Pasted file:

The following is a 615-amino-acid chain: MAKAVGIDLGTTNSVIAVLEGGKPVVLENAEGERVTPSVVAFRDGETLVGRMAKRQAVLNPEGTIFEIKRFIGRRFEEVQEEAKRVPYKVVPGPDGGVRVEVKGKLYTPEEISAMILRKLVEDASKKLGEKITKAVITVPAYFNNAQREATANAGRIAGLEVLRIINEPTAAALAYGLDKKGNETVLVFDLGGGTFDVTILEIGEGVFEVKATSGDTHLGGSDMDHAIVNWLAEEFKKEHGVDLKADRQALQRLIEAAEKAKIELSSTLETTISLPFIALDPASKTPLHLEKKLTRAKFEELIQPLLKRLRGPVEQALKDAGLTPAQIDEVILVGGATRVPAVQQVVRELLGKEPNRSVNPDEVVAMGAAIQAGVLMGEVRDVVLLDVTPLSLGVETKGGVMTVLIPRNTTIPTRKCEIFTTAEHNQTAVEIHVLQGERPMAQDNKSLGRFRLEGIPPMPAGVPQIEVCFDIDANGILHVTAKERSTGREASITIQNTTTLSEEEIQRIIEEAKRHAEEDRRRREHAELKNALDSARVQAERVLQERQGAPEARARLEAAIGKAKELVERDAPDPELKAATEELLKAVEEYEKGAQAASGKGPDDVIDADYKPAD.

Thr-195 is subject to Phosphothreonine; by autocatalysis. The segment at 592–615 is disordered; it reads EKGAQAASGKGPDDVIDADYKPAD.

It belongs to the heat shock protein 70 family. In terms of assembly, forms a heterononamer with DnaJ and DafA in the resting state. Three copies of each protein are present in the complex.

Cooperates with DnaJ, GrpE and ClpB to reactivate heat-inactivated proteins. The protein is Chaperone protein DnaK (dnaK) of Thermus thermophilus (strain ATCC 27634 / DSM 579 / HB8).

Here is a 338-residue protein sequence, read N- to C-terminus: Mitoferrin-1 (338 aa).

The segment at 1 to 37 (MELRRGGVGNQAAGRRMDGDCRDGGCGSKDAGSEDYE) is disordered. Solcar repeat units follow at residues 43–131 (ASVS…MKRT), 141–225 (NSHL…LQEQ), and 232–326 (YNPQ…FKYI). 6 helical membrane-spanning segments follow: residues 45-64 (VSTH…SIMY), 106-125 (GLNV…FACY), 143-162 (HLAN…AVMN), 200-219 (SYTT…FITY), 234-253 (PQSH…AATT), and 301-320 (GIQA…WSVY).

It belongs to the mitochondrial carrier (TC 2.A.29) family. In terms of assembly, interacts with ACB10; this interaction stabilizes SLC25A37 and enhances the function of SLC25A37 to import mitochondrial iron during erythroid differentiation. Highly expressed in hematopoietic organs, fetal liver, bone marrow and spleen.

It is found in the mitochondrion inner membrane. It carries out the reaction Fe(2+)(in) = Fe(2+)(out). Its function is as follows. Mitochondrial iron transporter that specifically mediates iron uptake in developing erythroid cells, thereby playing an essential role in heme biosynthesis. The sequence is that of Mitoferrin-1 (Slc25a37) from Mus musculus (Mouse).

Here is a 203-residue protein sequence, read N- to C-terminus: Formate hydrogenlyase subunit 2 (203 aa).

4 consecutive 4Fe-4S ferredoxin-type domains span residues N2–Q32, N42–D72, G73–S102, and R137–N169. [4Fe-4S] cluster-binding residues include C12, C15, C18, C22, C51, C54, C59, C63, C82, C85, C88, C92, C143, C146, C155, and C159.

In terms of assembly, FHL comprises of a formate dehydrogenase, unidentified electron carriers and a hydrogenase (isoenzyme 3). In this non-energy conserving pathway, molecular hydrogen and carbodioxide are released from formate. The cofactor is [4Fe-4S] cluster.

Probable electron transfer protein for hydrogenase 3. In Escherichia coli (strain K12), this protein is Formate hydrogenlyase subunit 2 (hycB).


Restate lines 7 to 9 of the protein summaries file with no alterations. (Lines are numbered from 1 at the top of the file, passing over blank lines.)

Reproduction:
It belongs to the mitochondrial carrier (TC 2.A.29) family. In terms of assembly, interacts with ACB10; this interaction stabilizes SLC25A37 and enhances the function of SLC25A37 to import mitochondrial iron during erythroid differentiation. Highly expressed in hematopoietic organs, fetal liver, bone marrow and spleen.

It is found in the mitochondrion inner membrane. It carries out the reaction Fe(2+)(in) = Fe(2+)(out). Its function is as follows. Mitochondrial iron transporter that specifically mediates iron uptake in developing erythroid cells, thereby playing an essential role in heme biosynthesis. The sequence is that of Mitoferrin-1 (Slc25a37) from Mus musculus (Mouse).

Here is a 203-residue protein sequence, read N- to C-terminus: Formate hydrogenlyase subunit 2 (203 aa).